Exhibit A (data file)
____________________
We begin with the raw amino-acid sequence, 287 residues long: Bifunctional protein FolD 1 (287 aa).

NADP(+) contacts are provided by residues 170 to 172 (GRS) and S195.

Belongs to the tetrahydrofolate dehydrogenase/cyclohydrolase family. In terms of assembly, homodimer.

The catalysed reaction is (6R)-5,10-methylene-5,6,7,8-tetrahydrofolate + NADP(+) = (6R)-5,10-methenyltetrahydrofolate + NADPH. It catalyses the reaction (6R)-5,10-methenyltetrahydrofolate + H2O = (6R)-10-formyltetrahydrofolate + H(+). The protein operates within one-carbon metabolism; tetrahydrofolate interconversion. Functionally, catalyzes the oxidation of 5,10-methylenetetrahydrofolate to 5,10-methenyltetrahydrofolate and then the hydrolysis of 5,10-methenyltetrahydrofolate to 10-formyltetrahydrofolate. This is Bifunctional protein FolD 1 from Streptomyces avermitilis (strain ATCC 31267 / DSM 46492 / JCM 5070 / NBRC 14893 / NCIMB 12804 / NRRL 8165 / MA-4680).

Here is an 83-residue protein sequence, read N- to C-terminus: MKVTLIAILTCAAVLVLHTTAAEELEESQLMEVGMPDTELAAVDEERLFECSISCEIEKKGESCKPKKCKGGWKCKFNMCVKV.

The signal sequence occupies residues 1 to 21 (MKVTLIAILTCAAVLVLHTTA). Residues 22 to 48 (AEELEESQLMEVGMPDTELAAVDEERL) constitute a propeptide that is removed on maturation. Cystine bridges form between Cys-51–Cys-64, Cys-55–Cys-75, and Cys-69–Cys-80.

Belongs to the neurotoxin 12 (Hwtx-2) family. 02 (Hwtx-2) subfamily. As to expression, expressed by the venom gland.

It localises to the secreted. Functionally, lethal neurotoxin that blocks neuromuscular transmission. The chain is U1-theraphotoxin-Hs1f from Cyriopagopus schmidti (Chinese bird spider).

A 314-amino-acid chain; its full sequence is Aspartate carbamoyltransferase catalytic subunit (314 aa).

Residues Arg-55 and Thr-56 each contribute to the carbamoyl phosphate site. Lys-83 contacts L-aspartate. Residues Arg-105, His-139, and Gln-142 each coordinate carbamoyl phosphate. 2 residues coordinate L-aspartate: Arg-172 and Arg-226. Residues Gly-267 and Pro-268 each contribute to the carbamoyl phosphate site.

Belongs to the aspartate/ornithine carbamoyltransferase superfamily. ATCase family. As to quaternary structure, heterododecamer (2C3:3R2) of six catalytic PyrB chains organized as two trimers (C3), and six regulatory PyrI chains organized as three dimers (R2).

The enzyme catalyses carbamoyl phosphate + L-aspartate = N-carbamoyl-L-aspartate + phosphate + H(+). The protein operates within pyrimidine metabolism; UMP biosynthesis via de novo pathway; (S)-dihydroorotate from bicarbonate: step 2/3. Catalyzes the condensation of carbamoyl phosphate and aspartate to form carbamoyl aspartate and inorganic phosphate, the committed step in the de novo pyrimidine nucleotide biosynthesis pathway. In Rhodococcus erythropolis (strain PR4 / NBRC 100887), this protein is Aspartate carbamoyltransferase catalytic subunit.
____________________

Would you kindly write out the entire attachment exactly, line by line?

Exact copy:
We begin with the raw amino-acid sequence, 287 residues long: Bifunctional protein FolD 1 (287 aa).

NADP(+) contacts are provided by residues 170 to 172 (GRS) and S195.

Belongs to the tetrahydrofolate dehydrogenase/cyclohydrolase family. In terms of assembly, homodimer.

The catalysed reaction is (6R)-5,10-methylene-5,6,7,8-tetrahydrofolate + NADP(+) = (6R)-5,10-methenyltetrahydrofolate + NADPH. It catalyses the reaction (6R)-5,10-methenyltetrahydrofolate + H2O = (6R)-10-formyltetrahydrofolate + H(+). The protein operates within one-carbon metabolism; tetrahydrofolate interconversion. Functionally, catalyzes the oxidation of 5,10-methylenetetrahydrofolate to 5,10-methenyltetrahydrofolate and then the hydrolysis of 5,10-methenyltetrahydrofolate to 10-formyltetrahydrofolate. This is Bifunctional protein FolD 1 from Streptomyces avermitilis (strain ATCC 31267 / DSM 46492 / JCM 5070 / NBRC 14893 / NCIMB 12804 / NRRL 8165 / MA-4680).

Here is an 83-residue protein sequence, read N- to C-terminus: MKVTLIAILTCAAVLVLHTTAAEELEESQLMEVGMPDTELAAVDEERLFECSISCEIEKKGESCKPKKCKGGWKCKFNMCVKV.

The signal sequence occupies residues 1 to 21 (MKVTLIAILTCAAVLVLHTTA). Residues 22 to 48 (AEELEESQLMEVGMPDTELAAVDEERL) constitute a propeptide that is removed on maturation. Cystine bridges form between Cys-51–Cys-64, Cys-55–Cys-75, and Cys-69–Cys-80.

Belongs to the neurotoxin 12 (Hwtx-2) family. 02 (Hwtx-2) subfamily. As to expression, expressed by the venom gland.

It localises to the secreted. Functionally, lethal neurotoxin that blocks neuromuscular transmission. The chain is U1-theraphotoxin-Hs1f from Cyriopagopus schmidti (Chinese bird spider).

A 314-amino-acid chain; its full sequence is Aspartate carbamoyltransferase catalytic subunit (314 aa).

Residues Arg-55 and Thr-56 each contribute to the carbamoyl phosphate site. Lys-83 contacts L-aspartate. Residues Arg-105, His-139, and Gln-142 each coordinate carbamoyl phosphate. 2 residues coordinate L-aspartate: Arg-172 and Arg-226. Residues Gly-267 and Pro-268 each contribute to the carbamoyl phosphate site.

Belongs to the aspartate/ornithine carbamoyltransferase superfamily. ATCase family. As to quaternary structure, heterododecamer (2C3:3R2) of six catalytic PyrB chains organized as two trimers (C3), and six regulatory PyrI chains organized as three dimers (R2).

The enzyme catalyses carbamoyl phosphate + L-aspartate = N-carbamoyl-L-aspartate + phosphate + H(+). The protein operates within pyrimidine metabolism; UMP biosynthesis via de novo pathway; (S)-dihydroorotate from bicarbonate: step 2/3. Catalyzes the condensation of carbamoyl phosphate and aspartate to form carbamoyl aspartate and inorganic phosphate, the committed step in the de novo pyrimidine nucleotide biosynthesis pathway. In Rhodococcus erythropolis (strain PR4 / NBRC 100887), this protein is Aspartate carbamoyltransferase catalytic subunit.